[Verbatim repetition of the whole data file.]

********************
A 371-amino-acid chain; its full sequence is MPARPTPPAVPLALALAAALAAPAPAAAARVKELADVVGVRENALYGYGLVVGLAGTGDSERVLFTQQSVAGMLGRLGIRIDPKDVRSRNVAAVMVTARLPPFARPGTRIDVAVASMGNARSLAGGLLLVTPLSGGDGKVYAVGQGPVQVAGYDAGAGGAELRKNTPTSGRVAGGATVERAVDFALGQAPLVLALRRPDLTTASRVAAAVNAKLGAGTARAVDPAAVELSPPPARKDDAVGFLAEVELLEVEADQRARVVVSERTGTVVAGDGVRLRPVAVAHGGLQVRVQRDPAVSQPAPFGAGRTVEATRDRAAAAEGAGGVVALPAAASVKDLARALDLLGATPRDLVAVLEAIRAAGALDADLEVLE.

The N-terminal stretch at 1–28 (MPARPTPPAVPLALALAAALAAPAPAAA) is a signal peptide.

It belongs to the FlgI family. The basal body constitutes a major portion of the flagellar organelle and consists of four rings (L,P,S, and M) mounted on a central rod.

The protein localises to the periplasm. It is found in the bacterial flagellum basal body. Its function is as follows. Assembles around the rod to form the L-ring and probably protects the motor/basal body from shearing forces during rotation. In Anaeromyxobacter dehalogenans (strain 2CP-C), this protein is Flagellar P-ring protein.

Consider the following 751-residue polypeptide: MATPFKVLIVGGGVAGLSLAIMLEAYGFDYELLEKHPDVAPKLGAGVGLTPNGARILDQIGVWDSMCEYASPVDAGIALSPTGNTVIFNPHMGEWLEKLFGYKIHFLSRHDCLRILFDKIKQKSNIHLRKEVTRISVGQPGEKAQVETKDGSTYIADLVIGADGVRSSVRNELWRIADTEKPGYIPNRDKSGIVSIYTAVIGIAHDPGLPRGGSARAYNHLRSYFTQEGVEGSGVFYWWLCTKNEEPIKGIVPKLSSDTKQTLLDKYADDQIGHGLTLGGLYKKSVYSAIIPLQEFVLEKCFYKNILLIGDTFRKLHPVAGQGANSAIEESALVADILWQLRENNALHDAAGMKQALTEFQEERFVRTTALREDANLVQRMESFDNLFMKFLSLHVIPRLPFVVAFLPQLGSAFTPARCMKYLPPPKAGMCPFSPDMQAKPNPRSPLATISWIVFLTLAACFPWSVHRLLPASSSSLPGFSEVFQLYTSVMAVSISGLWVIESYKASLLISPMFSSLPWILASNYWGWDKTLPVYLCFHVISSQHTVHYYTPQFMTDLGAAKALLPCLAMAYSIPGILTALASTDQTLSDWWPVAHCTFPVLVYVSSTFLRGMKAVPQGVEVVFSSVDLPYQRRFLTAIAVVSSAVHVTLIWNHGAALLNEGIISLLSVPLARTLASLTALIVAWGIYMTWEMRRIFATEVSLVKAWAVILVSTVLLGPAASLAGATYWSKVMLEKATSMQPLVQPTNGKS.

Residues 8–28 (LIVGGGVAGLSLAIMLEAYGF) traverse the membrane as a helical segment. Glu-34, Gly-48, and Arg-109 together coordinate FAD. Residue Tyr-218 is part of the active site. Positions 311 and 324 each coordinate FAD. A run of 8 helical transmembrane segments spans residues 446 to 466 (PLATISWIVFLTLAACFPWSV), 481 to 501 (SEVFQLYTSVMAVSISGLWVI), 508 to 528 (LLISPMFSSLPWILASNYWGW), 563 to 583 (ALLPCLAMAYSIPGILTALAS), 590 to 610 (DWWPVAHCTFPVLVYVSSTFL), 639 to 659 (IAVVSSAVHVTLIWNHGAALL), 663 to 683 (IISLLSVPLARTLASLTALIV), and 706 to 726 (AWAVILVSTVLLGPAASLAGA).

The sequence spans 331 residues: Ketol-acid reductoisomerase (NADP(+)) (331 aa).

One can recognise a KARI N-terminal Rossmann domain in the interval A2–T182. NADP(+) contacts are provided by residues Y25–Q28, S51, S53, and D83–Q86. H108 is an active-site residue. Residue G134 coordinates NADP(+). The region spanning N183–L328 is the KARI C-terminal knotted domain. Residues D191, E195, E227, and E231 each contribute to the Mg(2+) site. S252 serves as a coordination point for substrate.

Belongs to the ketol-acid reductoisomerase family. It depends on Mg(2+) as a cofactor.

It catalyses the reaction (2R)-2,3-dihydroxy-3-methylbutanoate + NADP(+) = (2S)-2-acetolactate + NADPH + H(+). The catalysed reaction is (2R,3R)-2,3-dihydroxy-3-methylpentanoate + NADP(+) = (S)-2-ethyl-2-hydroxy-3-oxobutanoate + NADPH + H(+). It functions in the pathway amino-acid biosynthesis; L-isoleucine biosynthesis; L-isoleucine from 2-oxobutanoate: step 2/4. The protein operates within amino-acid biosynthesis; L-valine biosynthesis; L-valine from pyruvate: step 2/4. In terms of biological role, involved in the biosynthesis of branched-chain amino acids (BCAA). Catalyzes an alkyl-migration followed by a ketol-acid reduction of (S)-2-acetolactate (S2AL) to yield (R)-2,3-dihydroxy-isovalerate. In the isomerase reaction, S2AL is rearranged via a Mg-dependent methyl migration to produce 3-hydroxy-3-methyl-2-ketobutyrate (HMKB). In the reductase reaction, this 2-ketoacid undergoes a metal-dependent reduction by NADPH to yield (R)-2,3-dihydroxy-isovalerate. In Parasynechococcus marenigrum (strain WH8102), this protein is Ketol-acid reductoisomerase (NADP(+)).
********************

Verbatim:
A 371-amino-acid chain; its full sequence is MPARPTPPAVPLALALAAALAAPAPAAAARVKELADVVGVRENALYGYGLVVGLAGTGDSERVLFTQQSVAGMLGRLGIRIDPKDVRSRNVAAVMVTARLPPFARPGTRIDVAVASMGNARSLAGGLLLVTPLSGGDGKVYAVGQGPVQVAGYDAGAGGAELRKNTPTSGRVAGGATVERAVDFALGQAPLVLALRRPDLTTASRVAAAVNAKLGAGTARAVDPAAVELSPPPARKDDAVGFLAEVELLEVEADQRARVVVSERTGTVVAGDGVRLRPVAVAHGGLQVRVQRDPAVSQPAPFGAGRTVEATRDRAAAAEGAGGVVALPAAASVKDLARALDLLGATPRDLVAVLEAIRAAGALDADLEVLE.

The N-terminal stretch at 1–28 (MPARPTPPAVPLALALAAALAAPAPAAA) is a signal peptide.

It belongs to the FlgI family. The basal body constitutes a major portion of the flagellar organelle and consists of four rings (L,P,S, and M) mounted on a central rod.

The protein localises to the periplasm. It is found in the bacterial flagellum basal body. Its function is as follows. Assembles around the rod to form the L-ring and probably protects the motor/basal body from shearing forces during rotation. In Anaeromyxobacter dehalogenans (strain 2CP-C), this protein is Flagellar P-ring protein.

Consider the following 751-residue polypeptide: MATPFKVLIVGGGVAGLSLAIMLEAYGFDYELLEKHPDVAPKLGAGVGLTPNGARILDQIGVWDSMCEYASPVDAGIALSPTGNTVIFNPHMGEWLEKLFGYKIHFLSRHDCLRILFDKIKQKSNIHLRKEVTRISVGQPGEKAQVETKDGSTYIADLVIGADGVRSSVRNELWRIADTEKPGYIPNRDKSGIVSIYTAVIGIAHDPGLPRGGSARAYNHLRSYFTQEGVEGSGVFYWWLCTKNEEPIKGIVPKLSSDTKQTLLDKYADDQIGHGLTLGGLYKKSVYSAIIPLQEFVLEKCFYKNILLIGDTFRKLHPVAGQGANSAIEESALVADILWQLRENNALHDAAGMKQALTEFQEERFVRTTALREDANLVQRMESFDNLFMKFLSLHVIPRLPFVVAFLPQLGSAFTPARCMKYLPPPKAGMCPFSPDMQAKPNPRSPLATISWIVFLTLAACFPWSVHRLLPASSSSLPGFSEVFQLYTSVMAVSISGLWVIESYKASLLISPMFSSLPWILASNYWGWDKTLPVYLCFHVISSQHTVHYYTPQFMTDLGAAKALLPCLAMAYSIPGILTALASTDQTLSDWWPVAHCTFPVLVYVSSTFLRGMKAVPQGVEVVFSSVDLPYQRRFLTAIAVVSSAVHVTLIWNHGAALLNEGIISLLSVPLARTLASLTALIVAWGIYMTWEMRRIFATEVSLVKAWAVILVSTVLLGPAASLAGATYWSKVMLEKATSMQPLVQPTNGKS.

Residues 8–28 (LIVGGGVAGLSLAIMLEAYGF) traverse the membrane as a helical segment. Glu-34, Gly-48, and Arg-109 together coordinate FAD. Residue Tyr-218 is part of the active site. Positions 311 and 324 each coordinate FAD. A run of 8 helical transmembrane segments spans residues 446 to 466 (PLATISWIVFLTLAACFPWSV), 481 to 501 (SEVFQLYTSVMAVSISGLWVI), 508 to 528 (LLISPMFSSLPWILASNYWGW), 563 to 583 (ALLPCLAMAYSIPGILTALAS), 590 to 610 (DWWPVAHCTFPVLVYVSSTFL), 639 to 659 (IAVVSSAVHVTLIWNHGAALL), 663 to 683 (IISLLSVPLARTLASLTALIV), and 706 to 726 (AWAVILVSTVLLGPAASLAGA).

The sequence spans 331 residues: Ketol-acid reductoisomerase (NADP(+)) (331 aa).

One can recognise a KARI N-terminal Rossmann domain in the interval A2–T182. NADP(+) contacts are provided by residues Y25–Q28, S51, S53, and D83–Q86. H108 is an active-site residue. Residue G134 coordinates NADP(+). The region spanning N183–L328 is the KARI C-terminal knotted domain. Residues D191, E195, E227, and E231 each contribute to the Mg(2+) site. S252 serves as a coordination point for substrate.

Belongs to the ketol-acid reductoisomerase family. It depends on Mg(2+) as a cofactor.

It catalyses the reaction (2R)-2,3-dihydroxy-3-methylbutanoate + NADP(+) = (2S)-2-acetolactate + NADPH + H(+). The catalysed reaction is (2R,3R)-2,3-dihydroxy-3-methylpentanoate + NADP(+) = (S)-2-ethyl-2-hydroxy-3-oxobutanoate + NADPH + H(+). It functions in the pathway amino-acid biosynthesis; L-isoleucine biosynthesis; L-isoleucine from 2-oxobutanoate: step 2/4. The protein operates within amino-acid biosynthesis; L-valine biosynthesis; L-valine from pyruvate: step 2/4. In terms of biological role, involved in the biosynthesis of branched-chain amino acids (BCAA). Catalyzes an alkyl-migration followed by a ketol-acid reduction of (S)-2-acetolactate (S2AL) to yield (R)-2,3-dihydroxy-isovalerate. In the isomerase reaction, S2AL is rearranged via a Mg-dependent methyl migration to produce 3-hydroxy-3-methyl-2-ketobutyrate (HMKB). In the reductase reaction, this 2-ketoacid undergoes a metal-dependent reduction by NADPH to yield (R)-2,3-dihydroxy-isovalerate. In Parasynechococcus marenigrum (strain WH8102), this protein is Ketol-acid reductoisomerase (NADP(+)).